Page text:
Roman Shklanka is one of only a handful of Canadian mining greats who have helped create immense mineral wealth on several continents, most notably for the benefit of developing nations. He entered the University of Saskatchewan in his home province at the young age of 15. Many degrees followed, finally culminating in an MA in geology in 1956 and went on to Stanford University and obtained his doctorate in 1963.
In 1978, he was transferred to Australia, where he spent more than three years searching for new projects for Placer Dome. During this period, he helped secure the Porgera and Misima deposits in Papua New Guinea, which became significant gold mines. In the late 1980s he identified and negotiated the acquisition of the Omai and Bulyanhuhu gold projects in Guyana and Tanzania, respectively.
In 2003, Shklanka became chairman of Canico Resources Corp., which secured and advanced the Onca Puma nickel deposit in Brazil. Vale purchased the project for $941 million in 2005.
During his acceptance speech, Mr. Shklanka highlighted one of his most interesting but shortest negotiations of his career. In Ecuador, in the mid-eighties, he landed in the middle of a jungle. After the helicopter left, the natives burned the landing pad and to help encourage his quick departure, started pelting him and his colleagues with stones and spears. It took him two seconds to conclude negotiations and quickly left through the jungle on foot. He thought that was his scariest moment in his life until he stood at the podium to accept the Mining Hall of Fame honour.
D. Grenville Thomas
Grenville Thomas began his career as a 16-year-old coal miner in his native Wales, moving to Canada after graduating from University College, Cardiff, in 1964. He found his passion in the vast untapped mineral potential of northern Canada. Working in unforgiving terrain, under extreme conditions, he honed his prospercting stills over several decades and built up an extraordinary track record of discoveries.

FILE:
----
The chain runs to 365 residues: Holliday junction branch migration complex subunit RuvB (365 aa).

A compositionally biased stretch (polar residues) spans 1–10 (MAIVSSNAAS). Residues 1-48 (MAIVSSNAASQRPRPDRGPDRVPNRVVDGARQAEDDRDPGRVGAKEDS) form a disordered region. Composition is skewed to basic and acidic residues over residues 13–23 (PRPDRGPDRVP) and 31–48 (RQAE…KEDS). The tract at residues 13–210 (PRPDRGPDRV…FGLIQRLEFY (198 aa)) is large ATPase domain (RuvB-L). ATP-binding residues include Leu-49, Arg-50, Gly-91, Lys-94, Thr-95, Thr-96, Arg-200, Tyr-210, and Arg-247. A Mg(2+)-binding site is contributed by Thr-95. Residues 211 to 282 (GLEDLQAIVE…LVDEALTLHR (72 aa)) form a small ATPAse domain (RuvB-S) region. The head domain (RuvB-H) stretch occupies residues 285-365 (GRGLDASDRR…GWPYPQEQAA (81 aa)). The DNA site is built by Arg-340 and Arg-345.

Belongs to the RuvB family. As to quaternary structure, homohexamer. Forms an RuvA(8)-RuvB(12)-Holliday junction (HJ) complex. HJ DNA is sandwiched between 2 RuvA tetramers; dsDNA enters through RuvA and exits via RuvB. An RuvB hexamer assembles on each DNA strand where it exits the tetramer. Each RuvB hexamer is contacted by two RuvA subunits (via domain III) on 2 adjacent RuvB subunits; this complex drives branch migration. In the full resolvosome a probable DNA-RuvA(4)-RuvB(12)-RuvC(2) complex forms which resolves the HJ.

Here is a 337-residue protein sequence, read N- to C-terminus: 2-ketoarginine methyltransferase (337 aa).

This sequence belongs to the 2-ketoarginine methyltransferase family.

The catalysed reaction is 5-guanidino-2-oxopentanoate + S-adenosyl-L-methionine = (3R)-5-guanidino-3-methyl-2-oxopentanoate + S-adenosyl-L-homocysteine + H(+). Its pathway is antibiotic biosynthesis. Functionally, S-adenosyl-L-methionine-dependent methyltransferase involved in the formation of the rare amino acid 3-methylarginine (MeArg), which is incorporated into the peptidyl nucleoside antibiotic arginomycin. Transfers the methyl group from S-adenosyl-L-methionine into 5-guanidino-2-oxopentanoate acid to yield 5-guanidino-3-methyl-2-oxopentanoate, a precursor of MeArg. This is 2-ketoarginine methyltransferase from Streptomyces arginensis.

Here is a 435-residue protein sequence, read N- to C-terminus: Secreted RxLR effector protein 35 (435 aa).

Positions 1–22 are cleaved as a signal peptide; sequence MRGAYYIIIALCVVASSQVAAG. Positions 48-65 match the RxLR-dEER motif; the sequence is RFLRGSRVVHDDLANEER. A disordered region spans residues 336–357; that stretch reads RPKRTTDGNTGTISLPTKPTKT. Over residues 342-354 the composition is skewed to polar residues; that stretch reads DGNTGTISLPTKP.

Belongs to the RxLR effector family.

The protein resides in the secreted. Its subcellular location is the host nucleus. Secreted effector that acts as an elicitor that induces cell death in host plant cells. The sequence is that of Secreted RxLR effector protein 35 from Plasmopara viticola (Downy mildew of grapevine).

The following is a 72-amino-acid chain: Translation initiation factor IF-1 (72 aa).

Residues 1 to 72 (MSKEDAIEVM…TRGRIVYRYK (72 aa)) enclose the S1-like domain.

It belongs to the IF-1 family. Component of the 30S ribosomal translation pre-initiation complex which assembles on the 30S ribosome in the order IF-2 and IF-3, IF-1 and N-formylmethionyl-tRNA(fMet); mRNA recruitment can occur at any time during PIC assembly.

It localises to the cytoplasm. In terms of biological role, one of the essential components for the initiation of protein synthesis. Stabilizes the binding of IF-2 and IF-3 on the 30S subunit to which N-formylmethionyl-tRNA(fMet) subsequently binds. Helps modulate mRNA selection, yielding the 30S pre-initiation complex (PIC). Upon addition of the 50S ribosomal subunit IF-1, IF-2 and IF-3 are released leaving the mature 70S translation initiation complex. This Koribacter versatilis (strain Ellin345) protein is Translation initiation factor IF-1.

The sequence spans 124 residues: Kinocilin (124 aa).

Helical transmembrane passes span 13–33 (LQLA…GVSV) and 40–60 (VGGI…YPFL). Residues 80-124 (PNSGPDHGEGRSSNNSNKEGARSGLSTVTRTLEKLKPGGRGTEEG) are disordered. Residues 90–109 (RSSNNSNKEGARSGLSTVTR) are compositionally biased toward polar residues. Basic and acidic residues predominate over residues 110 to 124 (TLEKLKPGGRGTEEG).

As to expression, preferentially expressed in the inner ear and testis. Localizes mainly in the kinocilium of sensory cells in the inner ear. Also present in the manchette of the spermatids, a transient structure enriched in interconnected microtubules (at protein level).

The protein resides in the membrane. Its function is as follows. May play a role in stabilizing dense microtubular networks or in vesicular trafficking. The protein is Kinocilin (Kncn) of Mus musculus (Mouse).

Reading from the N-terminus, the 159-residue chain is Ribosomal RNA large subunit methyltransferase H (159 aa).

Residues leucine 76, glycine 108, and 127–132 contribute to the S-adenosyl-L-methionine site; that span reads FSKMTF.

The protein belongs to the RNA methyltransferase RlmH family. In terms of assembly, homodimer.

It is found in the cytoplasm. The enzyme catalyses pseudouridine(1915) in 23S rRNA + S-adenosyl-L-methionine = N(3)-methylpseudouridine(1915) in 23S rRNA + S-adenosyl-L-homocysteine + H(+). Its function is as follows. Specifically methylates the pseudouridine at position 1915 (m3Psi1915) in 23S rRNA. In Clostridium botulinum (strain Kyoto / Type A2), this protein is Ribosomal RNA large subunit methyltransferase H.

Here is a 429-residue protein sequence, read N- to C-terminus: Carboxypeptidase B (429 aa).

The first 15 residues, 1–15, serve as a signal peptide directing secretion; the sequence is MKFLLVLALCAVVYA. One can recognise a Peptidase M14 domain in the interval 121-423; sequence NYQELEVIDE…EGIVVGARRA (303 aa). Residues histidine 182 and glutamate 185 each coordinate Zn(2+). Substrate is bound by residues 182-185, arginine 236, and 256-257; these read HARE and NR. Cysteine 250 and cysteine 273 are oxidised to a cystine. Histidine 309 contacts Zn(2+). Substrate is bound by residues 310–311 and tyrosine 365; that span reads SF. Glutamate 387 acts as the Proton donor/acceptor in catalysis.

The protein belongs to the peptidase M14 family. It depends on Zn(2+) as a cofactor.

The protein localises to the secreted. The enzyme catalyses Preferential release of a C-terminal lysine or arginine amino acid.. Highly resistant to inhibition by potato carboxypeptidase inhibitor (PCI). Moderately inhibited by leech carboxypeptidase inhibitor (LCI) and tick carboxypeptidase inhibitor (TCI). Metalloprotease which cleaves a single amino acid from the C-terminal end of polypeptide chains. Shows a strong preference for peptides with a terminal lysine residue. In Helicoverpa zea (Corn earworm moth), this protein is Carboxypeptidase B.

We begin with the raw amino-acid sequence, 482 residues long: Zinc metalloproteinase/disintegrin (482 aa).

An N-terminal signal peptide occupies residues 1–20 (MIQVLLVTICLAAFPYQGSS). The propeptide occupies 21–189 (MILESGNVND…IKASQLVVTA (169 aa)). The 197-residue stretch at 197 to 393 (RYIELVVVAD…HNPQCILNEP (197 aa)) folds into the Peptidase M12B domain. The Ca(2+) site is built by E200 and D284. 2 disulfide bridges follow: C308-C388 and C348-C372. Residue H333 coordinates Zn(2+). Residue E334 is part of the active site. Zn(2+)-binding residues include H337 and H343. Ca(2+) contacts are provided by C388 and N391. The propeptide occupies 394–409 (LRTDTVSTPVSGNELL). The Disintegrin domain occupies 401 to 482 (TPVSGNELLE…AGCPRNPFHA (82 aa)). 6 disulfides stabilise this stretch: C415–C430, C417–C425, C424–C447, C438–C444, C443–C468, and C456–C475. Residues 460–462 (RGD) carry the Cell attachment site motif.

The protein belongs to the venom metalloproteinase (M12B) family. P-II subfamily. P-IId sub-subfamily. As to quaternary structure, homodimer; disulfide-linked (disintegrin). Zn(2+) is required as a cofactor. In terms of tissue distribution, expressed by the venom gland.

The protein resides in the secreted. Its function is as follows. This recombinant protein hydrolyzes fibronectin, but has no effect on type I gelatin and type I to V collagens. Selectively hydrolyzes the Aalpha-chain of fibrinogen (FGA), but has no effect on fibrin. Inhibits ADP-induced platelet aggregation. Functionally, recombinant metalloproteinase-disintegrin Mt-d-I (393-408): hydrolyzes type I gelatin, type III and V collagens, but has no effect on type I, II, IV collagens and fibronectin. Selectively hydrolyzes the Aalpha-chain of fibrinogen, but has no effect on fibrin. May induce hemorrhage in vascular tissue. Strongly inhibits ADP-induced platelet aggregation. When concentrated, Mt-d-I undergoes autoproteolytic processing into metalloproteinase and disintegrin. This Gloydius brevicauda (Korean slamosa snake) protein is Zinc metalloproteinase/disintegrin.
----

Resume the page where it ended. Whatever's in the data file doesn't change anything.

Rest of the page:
Mr. Thomas’ most famous discovery in the early 1990s was the diamond deposits that ultimately developed into the world-class Diavik mine in the Northwest Territories.
He began his Canadian career with Falconbridge in Sudbury and then moving to the Giant gold mine in Yellowknife, NWT. He left in 1975 and founded his first junior company to explore the North, which led to the discovery of the Thor Lake rare metals deposit. In 1980, he founded Aber Resources which eventually discovered the economical diamond deposits.
In his acceptance speech, Mr. Thomas pointed out that the diamond discoveries ensured that Yellowknife would continue to be one of the great mining towns of the north, even after the closing of its gold mines. In addition, he was extremely proud of the effort of the diamond sector to provide employment and business opportunities to the region’s Aboriginal communities allowing them to enter the wage economy. Diavak is one of the largest employers of First Nations people in Canada.
For a more detailed summary of the 2009 inductees, go to the preceding posts. In addition, please visit the Canadian Mining Hall of Fame: http://www.halloffame.mining.ca/halloffame/ for additional profiles of the many mine finders and developers who helped develop our northern and rural regions, created enormous wealth for the country and helped make Canada a global mining powerhouse.